8. 8. The central scene of the relief. There are eight soldiers, dressed like Medes and Persians. Between them is an empty space, and above them is a traditional representation of a winged sun, flanked by two sphinxes. It is not a very striking image and the simple truth is that it does not belong on this place. It replaces an older relief.
  9. 9. It symbolizes (probably) eternity. The same message is more or less implied in the representation of the sun. It is an excellent theme for this place. The people who visited the Apadana offered tribute to the great king and received presents in return. This reciprocity strengthened the ties between the ruler and the subjects, and contributed to the continuation of the empire.
  10. 10. The original relief makes it possible to interpret the entire monument. What we see is the king, receiving representations of the various nations in the Achaemenid Empire. Behind him are the crown prince, the aristocrats, and the most important courtiers (northern wall); in front of him is the mayor of the palace, who announces the arrival of the visitors (southern wall).
  11. 11. Animals in Ancient Persian The symbols of ancient Persia indicate their fascination with mythical and imaginary creatures and their meanings. Dove: Doves were highly regarded in Persian culture. For Muslims (as for Christians) they had a religious valence, as they are revered for once helping Muhammad by distracting his enemies during one stage of the Hijrah from Mecca to Medina, enabling him to escape. They were also romantic symbols, as doves were supposed to act as messengers between sailors lost at sea and their sweethearts, bringing them their final words of love, a tradition that may have arisen from the white doves Greek sailors are supposed to have witnessed escaping from sinking Persian ships during a naval expedition of 492 (Waterfield 32). This idea
  12. 12. Ass (Donkey) Because they were generally associated with and owned by the lower classes--hence they do not feature heavily in Persian art-- and thought to be slow-witted, asses were regarded with some contempt. However, Persians also seem to have found in that same contemptibility a great capacity for humor, wisdom, and moral lessons. Muhammad's Hadiths frequently mention asses, and religious figures associated with them to emphasize the value of humility. But even religious figures' associations with asses can take a definite comedic turn.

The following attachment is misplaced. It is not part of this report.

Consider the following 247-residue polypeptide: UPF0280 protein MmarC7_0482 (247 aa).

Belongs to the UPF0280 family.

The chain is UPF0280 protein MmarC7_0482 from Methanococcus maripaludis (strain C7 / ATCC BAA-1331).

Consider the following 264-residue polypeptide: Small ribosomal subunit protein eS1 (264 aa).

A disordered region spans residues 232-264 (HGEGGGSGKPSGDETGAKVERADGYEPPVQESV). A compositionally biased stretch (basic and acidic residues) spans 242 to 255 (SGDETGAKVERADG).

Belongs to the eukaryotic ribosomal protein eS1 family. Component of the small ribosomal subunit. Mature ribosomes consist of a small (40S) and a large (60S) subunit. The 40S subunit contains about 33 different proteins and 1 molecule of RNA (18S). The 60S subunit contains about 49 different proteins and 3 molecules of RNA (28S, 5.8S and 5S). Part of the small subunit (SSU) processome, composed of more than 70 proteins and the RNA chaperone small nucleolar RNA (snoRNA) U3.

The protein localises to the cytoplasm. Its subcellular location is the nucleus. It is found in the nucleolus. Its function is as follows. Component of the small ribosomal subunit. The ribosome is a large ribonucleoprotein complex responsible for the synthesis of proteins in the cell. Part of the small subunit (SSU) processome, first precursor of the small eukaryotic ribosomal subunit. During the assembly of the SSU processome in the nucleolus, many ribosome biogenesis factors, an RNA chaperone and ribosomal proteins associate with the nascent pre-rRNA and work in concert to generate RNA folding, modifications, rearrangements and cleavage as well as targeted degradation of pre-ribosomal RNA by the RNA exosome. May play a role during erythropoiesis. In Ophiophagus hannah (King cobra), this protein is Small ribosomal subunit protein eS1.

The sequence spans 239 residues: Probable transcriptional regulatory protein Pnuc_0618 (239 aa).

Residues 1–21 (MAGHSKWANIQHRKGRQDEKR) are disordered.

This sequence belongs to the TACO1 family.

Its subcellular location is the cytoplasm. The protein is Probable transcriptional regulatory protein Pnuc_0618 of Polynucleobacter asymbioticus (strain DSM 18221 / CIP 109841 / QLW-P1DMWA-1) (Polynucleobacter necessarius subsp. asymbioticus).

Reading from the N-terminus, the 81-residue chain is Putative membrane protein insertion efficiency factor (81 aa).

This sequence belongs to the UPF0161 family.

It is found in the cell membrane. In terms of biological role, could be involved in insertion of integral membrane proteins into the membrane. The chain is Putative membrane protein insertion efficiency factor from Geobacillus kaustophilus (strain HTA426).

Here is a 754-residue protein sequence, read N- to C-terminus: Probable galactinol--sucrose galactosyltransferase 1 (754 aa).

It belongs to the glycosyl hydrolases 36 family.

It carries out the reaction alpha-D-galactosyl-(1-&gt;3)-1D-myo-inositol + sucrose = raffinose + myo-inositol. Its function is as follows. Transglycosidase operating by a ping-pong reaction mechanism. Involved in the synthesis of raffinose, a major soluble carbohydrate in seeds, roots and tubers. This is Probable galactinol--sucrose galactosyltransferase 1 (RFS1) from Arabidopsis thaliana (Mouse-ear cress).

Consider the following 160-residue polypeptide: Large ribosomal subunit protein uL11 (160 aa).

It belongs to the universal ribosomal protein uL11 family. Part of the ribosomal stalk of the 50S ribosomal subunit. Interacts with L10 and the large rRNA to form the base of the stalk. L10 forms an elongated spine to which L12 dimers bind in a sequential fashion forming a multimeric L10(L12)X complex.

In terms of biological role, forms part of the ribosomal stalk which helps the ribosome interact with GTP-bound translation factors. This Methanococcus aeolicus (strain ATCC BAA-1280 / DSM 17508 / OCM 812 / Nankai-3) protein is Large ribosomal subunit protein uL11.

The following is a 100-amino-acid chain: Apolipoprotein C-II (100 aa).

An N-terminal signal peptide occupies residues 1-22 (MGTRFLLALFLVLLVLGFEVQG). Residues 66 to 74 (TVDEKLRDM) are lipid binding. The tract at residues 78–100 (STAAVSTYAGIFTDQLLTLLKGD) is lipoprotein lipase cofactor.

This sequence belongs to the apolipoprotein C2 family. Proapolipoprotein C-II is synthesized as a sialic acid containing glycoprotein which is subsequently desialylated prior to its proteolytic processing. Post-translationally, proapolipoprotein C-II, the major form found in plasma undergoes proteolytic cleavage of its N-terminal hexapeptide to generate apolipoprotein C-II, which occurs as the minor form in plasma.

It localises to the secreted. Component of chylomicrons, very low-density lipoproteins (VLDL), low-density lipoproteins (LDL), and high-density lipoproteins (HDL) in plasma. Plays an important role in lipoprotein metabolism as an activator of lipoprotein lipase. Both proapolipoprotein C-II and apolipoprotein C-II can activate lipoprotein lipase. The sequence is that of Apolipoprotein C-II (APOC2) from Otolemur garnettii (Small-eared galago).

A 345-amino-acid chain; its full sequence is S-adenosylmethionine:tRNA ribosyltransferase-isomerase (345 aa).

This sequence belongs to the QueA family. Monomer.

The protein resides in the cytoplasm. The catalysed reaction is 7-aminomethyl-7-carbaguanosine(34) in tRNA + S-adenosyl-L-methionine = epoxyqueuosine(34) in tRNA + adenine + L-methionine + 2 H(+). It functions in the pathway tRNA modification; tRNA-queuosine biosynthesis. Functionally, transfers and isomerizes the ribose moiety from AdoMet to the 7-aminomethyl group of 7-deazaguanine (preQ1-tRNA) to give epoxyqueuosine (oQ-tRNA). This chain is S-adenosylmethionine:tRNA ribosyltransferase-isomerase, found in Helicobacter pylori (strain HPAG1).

13. 13. Scorpions: Scorpions have various colloquial and symbolic meanings in Persian culture. The saying “you are (like) a scorpion under the μoor mat” (tu ga dom-e zir-e buria hasti), evokes slyness, accusing the person in question for stinging like a scorpion and then quietly retreating under the mat or carpet. Another strand of folklore material deals with the acceptance that it is simply in the nature of the scorpion (and, by extension, a vile human being) to be harmful. The Persian proverb “the scorpion doesn’t sting out of malice, it is its nature to do so” (nish-e ‘aqrab na az rah-e kin ast, tabiyyat-ash in ast) is used in everyday situations if one feels hurt by somebody else. Due to the ubiquitous presence of scorpions in the region, the scorpion was feared for its poisonous sting, leading to the popular Muslim imagination that particularly dangerous scorpions inhabit hell.
  14. 14. Ox - BULL The Ox is not featured heavily in Persian culture and mythology- however, an animal of close association to it, the bull, is. A god called Mithra, a god from pre-Christian paganism, was first worshipped during the Roman Empire and spread to ancient Persia as well. In ancient Persian writings, Mithra slays a bull, in a symbolic act of 'salvation.' Mithra symbolized the Sun, or a celestial being, and the bull symbolized the earth and mankind.
  15. 15. Peacock The symbol of Persian/Iranian monarchy. This symbolism originates from the Peacock Throne, a famous golden throne stolen from India by the Persians in 1739. The peacock is a popular motif in Persian designs. An ancient Persian recipe (see below for link) even illustrates how to cook a roasted or barbecued skewered peacock, indicating its popularity among the ancient Persians. One example of a Persian community who worshipped the peacock were the Yezidis, who inhabit the Armenia, Kurdistan and Caucasus mountains. The Yezidis worshipped Malik-e-Taus, a redeem devil in the semblance of the peacock. The common motif of two peacocks symmetrically disposed on either side of the Cosmic tree or hom—a feature taken from Persia —denotes the psychic duality of man (related to the myth of the Gemini) drawing its life force from the principle of unity.
  16. 16. Falcon The Faravahar, a winged disc bearing similarities to the shape of a falcon, is one of the best known symbols of Zoroastrianism. The falcon was a popular pet during the ancient Persian period, leading to several historical theories stating that the practice of falconry originated from Persia.
  17. 17. Horses The Persians were famous for breeding horses famous for their beauty, grace and strength. Horses did not have any significant symbolic meaning in Persian culture, but they were prized for their invaluable function for transportation and travel. A bequeath of a horse was both a symbolic gesture of favor and a practical gift- due to the beauty of the gift and functionality of the gift itself.